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All political party candidates for the European Commission Presidency are known since last Friday when the majority of European People’s Party delegates in Dublin designated Jean-Claude Juncker from Luxembourg as their top man. The social-democrats put forward the German Martin Schulz, who made his political career in the European Parliament. Former Belgian Prime Minister Guy Verhofstadt will defend the blue liberal colours, while the Greens opted for a Franco-German duo, with José Bové, the alter-globalizer farmer from France, and Ska Heller, a multi-lingual German MEP in her early thirties and one of the surprises coming out of these primaries, together with the far left Alex Tsipras who is a member of the Greek Parliament.

EU election result since 1979 - From far left to far right - Note: orange is eurosceptics; grey is non-affiliated, and dark blue is conservatives

EU election result since 1979 – From far left to far right – Note: orange/black is eurosceptics; grey is non-affiliated, and purple is conservatives

Discussions on the EU’s democratic deficit tend to be waged in terms of the presence (or not) of democracy in Brussels decision-making. But various types of democracy exist, and democracy itself is a relative category. On a side-note related to this, the Economist’s democracy index includes 13 of the 28 EU countries in the category “full democracies”, with 15 others such as Italy, Hungary and Romania are in the second-best “flawed democracy” group.

What does the process of appointing the candidates for Commission President and their profile tell us about the type of democracy that is emerging in the EU? In terms of electoral politics and access to top positions, elite bargaining has been the dominant mode of operation in the EU, as opposed to a more pluralist bottom-up process. But a major change of the new procedure for appointing the Commission President is that this bargaining has been brought forward in time and more into the open. All observers understood which national liberal parties supported Verhofstadt and which ones Olli Rehn, and what this implied in terms of their preference for the management of the Euro-crisis and the question of more or less European integration. Indeed the division may have been such that a deal before the party conference was important for the party’s unity.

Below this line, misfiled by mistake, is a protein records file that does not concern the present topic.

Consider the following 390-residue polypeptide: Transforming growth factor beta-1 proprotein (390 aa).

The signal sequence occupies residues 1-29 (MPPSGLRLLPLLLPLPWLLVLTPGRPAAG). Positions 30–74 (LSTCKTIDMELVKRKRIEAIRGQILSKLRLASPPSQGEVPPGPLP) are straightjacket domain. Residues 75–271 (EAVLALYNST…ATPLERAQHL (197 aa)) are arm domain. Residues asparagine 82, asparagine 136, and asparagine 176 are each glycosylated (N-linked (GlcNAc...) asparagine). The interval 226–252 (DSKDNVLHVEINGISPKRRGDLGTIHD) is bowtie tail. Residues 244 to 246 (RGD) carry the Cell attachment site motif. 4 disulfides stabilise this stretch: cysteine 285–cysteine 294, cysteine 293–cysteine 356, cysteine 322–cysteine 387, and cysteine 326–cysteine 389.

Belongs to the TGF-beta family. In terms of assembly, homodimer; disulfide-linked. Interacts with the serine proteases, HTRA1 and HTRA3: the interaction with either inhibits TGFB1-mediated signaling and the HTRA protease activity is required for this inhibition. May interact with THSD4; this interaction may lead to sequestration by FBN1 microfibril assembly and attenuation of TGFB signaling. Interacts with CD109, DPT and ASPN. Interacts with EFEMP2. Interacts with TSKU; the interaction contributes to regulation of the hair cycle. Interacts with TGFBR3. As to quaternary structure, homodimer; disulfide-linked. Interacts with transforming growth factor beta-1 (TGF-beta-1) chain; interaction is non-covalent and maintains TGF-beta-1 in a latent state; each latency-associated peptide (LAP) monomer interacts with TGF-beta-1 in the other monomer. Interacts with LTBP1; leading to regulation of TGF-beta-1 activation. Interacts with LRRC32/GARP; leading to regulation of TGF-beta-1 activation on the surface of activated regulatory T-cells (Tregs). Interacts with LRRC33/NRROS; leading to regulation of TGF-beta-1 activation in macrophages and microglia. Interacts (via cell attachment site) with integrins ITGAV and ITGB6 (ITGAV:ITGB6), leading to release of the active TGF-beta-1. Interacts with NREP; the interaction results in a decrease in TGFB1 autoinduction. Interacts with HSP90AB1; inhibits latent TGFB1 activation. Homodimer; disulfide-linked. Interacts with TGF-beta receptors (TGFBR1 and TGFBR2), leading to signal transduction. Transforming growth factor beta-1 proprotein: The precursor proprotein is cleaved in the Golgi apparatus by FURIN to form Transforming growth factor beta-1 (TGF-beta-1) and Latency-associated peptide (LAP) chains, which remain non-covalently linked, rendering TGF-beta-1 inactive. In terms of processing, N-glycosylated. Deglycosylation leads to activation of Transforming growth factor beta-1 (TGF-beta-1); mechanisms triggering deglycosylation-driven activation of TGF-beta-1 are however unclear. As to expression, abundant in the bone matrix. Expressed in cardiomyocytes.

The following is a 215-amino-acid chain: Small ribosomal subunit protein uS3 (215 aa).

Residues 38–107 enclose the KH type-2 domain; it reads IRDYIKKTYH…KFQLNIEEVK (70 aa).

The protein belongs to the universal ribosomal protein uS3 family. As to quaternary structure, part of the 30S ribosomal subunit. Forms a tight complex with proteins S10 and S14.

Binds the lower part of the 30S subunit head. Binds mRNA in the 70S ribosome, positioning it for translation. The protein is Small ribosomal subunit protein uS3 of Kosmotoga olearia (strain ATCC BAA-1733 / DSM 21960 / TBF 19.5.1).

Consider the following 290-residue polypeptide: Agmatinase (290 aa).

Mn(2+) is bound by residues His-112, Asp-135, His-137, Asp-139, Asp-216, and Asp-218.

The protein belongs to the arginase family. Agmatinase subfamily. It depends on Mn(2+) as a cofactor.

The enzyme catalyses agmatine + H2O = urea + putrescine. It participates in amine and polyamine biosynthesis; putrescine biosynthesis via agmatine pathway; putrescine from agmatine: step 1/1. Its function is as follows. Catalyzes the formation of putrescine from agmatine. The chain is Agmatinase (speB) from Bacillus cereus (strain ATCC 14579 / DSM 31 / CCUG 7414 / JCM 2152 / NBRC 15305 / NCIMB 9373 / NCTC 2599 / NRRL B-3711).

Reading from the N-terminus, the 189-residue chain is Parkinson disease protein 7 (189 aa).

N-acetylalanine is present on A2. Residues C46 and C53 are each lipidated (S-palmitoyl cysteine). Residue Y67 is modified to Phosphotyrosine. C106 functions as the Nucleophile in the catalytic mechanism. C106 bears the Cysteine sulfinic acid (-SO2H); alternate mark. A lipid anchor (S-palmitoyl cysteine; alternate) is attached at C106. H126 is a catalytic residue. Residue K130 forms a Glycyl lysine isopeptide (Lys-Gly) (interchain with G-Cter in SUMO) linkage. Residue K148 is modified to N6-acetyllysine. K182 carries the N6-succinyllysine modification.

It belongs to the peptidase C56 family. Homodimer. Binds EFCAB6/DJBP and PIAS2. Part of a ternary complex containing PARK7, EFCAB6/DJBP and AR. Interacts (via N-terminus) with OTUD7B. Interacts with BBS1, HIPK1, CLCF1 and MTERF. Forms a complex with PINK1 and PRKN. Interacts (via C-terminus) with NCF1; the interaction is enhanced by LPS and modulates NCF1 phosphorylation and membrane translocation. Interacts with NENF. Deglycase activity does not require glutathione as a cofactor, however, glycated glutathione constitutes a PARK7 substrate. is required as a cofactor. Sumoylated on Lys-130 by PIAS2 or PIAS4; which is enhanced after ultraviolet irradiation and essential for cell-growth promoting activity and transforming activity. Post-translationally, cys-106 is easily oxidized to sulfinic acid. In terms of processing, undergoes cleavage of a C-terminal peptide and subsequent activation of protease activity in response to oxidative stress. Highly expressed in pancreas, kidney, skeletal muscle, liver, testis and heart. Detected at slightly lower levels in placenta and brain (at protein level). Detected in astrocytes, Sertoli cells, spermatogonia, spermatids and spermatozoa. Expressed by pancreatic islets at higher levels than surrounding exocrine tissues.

In the EPP, media reported on which national parties supported (mostly) Juncker and (to a lesser extent) Michel Barnier, the French Member of the European Commission in charge of financial regulation. The number of votes gathered by outsider Barnier in the secret ballot testifies to some internal party resistance against national leaders. The good thing is that the party conference had a choice, even though not a programmatic one. The Greens stayed away from party bargaining and gave a vote in open primaries to everyone who registered on their website.

As a final result, voters are presented with a menu of established members of the Brussels crowd. Verhofstadt was already a member of the European Council when the Treaty of Nice was negotiated in the year 2000. Juncker’s first major EU experience as Finance Minister came in the early 1990s with the creation of the Euro at Maastricht. Martin Schulz has been a Member of the European Parliament for twenty years, and became its President in 2012.

But the big difference is that these EU insiders emerged from party politics. Advocates of having stronger political parties at European level got a boost from this primary season, as all parties managed to unite behind one leading candidate. Once the votes will have been counted on May 25, the question will be whether national leaders will follow party preferences in appointing for the top positions.

The strengthened role of political parties in the EU is hardly surprising. National democracies in Europe are mostly governed by party filters in terms of broad policy choices and access to decision-making. Some of these parties are governed in a centralized manner, while others allow more internal debate. The gatekeeping role of parties distinguishes European democracies from the American one, where fund-raising can be more important than party support for candidates to make it to the top.

Now that the candidates are known, the challenge is to have a debate on the policy preferences that differentiate them, and what actions they commit to take once in office. Here lies a real danger for the months ahead: if the electoral campaign would be dominated by the clash between anti- and pro-EU forces, the differences between left and right will drown in a noisy and emotional debate on the meaning of belonging to Europe versus national identity. But then again, perhaps the identity debate is the first one to have, before one can start discussing policies. Whoever thought that a more democratic process would clarify once and for all these key questions should take consolation in the fact that democracies are better at organizing how to live with differences than settling them.